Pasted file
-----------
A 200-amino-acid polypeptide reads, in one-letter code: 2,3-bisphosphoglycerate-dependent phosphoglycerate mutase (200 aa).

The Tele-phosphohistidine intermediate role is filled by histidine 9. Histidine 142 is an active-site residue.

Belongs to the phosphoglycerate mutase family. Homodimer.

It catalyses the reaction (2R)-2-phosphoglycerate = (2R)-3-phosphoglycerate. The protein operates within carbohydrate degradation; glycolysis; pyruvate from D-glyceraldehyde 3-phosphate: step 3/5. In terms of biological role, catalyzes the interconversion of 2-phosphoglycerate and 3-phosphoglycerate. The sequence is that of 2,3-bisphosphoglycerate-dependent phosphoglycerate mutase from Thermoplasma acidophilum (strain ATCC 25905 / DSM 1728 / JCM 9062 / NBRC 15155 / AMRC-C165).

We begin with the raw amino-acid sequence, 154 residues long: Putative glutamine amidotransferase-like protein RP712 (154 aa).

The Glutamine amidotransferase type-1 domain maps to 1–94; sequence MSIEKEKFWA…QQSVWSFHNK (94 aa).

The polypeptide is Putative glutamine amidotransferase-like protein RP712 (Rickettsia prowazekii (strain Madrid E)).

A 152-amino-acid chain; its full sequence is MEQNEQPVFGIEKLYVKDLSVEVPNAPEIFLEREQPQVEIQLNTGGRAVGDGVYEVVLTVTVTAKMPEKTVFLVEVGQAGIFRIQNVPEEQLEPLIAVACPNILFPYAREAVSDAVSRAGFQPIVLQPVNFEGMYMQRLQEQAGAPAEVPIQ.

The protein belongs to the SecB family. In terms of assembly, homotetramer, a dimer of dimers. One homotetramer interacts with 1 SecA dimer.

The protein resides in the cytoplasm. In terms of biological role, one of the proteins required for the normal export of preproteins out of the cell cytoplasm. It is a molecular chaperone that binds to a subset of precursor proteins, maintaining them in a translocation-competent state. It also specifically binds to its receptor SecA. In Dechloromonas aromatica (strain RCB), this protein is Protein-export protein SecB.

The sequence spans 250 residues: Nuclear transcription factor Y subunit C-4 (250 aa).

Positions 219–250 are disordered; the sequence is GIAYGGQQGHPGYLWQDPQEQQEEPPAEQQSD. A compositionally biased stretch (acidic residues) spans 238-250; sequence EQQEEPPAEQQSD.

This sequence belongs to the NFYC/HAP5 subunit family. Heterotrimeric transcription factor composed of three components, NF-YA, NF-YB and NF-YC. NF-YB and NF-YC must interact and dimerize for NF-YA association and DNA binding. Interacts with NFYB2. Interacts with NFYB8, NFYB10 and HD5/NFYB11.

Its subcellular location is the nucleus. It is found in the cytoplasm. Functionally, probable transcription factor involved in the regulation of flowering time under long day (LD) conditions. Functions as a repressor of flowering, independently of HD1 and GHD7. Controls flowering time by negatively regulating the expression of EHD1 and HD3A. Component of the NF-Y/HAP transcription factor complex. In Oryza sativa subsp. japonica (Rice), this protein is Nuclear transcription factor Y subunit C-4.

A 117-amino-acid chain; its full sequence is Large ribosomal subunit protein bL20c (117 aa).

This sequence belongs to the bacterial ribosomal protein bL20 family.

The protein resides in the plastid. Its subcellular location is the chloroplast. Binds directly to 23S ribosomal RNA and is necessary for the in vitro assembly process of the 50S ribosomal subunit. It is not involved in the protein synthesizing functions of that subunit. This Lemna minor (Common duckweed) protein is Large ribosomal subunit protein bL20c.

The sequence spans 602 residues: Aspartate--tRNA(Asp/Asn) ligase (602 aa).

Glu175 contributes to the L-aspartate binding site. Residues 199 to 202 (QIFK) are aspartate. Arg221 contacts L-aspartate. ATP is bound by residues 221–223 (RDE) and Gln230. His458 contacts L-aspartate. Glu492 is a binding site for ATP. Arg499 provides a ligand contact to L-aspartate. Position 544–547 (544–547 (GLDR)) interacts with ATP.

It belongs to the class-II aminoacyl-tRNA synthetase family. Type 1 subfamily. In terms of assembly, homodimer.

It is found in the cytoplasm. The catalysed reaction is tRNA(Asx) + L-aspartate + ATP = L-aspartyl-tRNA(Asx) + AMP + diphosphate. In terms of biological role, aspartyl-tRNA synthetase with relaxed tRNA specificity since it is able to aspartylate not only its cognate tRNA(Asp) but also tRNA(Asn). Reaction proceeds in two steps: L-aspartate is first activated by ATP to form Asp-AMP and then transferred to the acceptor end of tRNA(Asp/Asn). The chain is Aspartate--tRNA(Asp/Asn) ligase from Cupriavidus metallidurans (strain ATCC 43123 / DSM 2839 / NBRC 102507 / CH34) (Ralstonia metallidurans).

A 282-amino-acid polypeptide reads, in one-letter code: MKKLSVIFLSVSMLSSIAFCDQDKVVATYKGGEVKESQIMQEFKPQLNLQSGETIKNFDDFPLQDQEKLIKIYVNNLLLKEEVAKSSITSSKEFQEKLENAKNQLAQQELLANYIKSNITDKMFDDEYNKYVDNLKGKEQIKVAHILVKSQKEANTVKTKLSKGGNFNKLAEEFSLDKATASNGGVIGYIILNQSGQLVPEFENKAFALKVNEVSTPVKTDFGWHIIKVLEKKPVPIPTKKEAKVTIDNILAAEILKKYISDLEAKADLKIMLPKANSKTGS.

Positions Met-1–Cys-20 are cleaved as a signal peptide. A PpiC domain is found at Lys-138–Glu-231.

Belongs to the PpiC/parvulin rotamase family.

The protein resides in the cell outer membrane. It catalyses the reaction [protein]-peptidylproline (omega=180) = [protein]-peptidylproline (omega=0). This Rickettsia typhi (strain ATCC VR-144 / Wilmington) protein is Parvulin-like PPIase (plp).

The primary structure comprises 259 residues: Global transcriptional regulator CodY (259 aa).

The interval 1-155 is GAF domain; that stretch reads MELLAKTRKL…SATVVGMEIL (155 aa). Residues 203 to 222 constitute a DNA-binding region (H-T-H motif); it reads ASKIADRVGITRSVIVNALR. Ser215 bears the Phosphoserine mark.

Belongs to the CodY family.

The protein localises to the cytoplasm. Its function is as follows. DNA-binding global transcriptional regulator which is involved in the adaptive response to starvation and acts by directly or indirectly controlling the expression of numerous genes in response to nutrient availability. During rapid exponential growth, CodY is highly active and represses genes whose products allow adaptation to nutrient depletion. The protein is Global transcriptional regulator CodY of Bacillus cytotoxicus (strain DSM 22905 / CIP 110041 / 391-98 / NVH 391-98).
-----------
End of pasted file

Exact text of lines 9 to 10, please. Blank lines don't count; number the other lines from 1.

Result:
The protein belongs to the SecB family. In terms of assembly, homotetramer, a dimer of dimers. One homotetramer interacts with 1 SecA dimer.

The protein resides in the cytoplasm. In terms of biological role, one of the proteins required for the normal export of preproteins out of the cell cytoplasm. It is a molecular chaperone that binds to a subset of precursor proteins, maintaining them in a translocation-competent state. It also specifically binds to its receptor SecA. In Dechloromonas aromatica (strain RCB), this protein is Protein-export protein SecB.